How to Become a Bartender
Bartenders should be friendly, tactful, and attentive when dealing with customers.
Most bartenders learn their skills through short-term on-the-job training usually lasting a few weeks. No formal education is required.
Many bartenders are promoted from other jobs at the establishments in which they work. Bartenders at upscale establishments usually have attended bartending classes or have previous work experience.
Most states require workers who serve alcoholic beverages to be at least 18 years old. Bartenders must be familiar with state and local laws concerning the sale of alcoholic beverages.
No formal education is required for anyone to become a bartender. However, some aspiring bartenders acquire their skills by attending a school for bartending or by attending bartending classes at a vocational or technical school. Programs in these schools often include instruction on state and local laws and regulations concerning the sale of alcohol, cocktail recipes, proper attire and conduct, and stocking a bar. The length of each program varies, but most courses last a few weeks. Some schools help their graduates find jobs.
Most bartenders receive on-the-job training, usually lasting a few weeks, under the guidance of an experienced bartender. Training focuses on cocktail recipes, bar-setup procedures, and customer service, including how to handle unruly customers and other challenging situations. In establishments where bartenders serve food, the training may cover teamwork and proper food-handling procedures.
Some employers teach bartending skills to new workers by providing self-study programs, online programs, videos, and instructional booklets that explain service skills. Such programs communicate the philosophy of the establishment, help new bartenders build rapport with other staff, and instill a desire to work as part of a team.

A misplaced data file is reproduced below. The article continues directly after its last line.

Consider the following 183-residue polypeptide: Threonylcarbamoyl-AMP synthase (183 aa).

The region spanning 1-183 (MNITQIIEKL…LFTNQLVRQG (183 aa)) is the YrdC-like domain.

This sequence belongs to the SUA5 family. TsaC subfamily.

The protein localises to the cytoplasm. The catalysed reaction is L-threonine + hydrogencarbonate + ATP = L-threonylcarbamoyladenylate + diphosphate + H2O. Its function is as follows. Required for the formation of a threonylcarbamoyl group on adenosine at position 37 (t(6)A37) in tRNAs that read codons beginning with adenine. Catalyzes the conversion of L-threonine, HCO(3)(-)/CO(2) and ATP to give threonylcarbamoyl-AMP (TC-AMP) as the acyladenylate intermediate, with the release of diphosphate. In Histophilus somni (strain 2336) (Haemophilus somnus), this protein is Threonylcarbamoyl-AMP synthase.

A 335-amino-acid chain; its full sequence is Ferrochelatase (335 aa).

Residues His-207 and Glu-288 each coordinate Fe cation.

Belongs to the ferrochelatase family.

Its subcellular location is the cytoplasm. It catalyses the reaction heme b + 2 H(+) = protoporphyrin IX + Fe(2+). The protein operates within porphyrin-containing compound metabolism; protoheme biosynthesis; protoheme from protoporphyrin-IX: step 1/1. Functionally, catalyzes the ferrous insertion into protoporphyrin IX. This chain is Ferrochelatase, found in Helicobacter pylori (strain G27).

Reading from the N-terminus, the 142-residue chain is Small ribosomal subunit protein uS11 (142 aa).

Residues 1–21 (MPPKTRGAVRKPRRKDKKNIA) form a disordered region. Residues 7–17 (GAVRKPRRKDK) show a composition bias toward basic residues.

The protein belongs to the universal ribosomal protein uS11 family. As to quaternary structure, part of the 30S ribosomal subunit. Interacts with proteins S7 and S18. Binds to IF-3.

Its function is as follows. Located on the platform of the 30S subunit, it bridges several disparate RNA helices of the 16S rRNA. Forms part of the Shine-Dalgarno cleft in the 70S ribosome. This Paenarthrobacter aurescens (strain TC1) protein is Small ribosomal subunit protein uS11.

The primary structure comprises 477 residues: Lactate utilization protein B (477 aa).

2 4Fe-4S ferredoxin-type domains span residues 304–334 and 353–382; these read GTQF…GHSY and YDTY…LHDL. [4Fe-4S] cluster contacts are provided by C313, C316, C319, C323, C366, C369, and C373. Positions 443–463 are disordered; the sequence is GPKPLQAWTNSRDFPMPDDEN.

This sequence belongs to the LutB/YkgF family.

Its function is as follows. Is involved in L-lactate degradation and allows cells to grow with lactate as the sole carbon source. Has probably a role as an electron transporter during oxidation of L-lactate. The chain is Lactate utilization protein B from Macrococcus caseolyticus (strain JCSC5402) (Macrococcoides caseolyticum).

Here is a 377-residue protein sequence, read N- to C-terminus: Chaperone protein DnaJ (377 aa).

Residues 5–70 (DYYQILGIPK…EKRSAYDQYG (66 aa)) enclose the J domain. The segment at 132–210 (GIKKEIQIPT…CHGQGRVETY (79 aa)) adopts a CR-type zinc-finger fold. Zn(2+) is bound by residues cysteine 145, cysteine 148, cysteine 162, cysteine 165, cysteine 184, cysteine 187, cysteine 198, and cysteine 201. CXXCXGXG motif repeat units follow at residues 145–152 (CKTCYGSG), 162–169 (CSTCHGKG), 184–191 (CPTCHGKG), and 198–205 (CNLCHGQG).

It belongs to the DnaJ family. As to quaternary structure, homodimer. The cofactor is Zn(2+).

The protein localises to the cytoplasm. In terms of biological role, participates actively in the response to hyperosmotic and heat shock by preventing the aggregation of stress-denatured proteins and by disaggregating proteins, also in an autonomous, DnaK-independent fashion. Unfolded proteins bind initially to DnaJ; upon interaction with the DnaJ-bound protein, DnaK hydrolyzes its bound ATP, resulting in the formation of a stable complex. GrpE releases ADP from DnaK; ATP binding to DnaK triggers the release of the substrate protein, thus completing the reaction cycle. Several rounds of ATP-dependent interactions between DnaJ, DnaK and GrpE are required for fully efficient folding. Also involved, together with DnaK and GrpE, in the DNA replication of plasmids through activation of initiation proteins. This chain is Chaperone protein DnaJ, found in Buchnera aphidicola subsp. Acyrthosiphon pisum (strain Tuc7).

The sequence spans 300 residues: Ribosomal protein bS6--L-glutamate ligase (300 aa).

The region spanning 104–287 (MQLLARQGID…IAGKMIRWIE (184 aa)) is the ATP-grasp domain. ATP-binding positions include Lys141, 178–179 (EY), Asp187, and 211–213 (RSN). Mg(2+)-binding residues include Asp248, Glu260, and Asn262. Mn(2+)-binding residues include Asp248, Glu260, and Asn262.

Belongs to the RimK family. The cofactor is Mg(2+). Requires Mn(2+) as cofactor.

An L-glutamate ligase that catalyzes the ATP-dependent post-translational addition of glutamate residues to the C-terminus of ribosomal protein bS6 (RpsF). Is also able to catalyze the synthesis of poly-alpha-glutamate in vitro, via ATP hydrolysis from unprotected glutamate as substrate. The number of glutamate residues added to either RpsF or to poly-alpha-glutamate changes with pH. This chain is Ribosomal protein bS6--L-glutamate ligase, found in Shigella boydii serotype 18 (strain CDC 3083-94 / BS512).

Many states and localities require bartenders to complete a responsible-server course. The course is related to state and local alcohol laws, responsible serving practices, and conflict management. Courses may be available both in person and online. Depending on the state and locality, the server, owner, manager, or business may maintain a license to sell alcohol.
Work Experience in a Related Occupation
Some bartenders qualify through related work experience. They may start as bartender helpers and progress into full-fledged bartenders as they learn basic mixing procedures and recipes. Some bartenders may start as waiters and waitresses or food and beverage serving and related workers.
Communication skills. Bartenders must listen carefully to their customers’ orders, explain drink and food items, and make menu recommendations. They also should be able to converse with customers on a variety of subjects and create a friendly and welcoming environment.
Customer-service skills. Bartenders must have good customer-service skills to ensure repeat business.
Decisionmaking skills. Bartenders must be able to make good decisions. For example, they should be able to detect intoxicated and underage customers and deny service to those individuals.
Physical stamina. Bartenders spend hours on their feet walking and standing while preparing drinks and serving customers.
Physical strength. Bartenders should be able to lift and carry heavy cases of liquor, beer, and other bar supplies—cases that often weigh up to 50 pounds.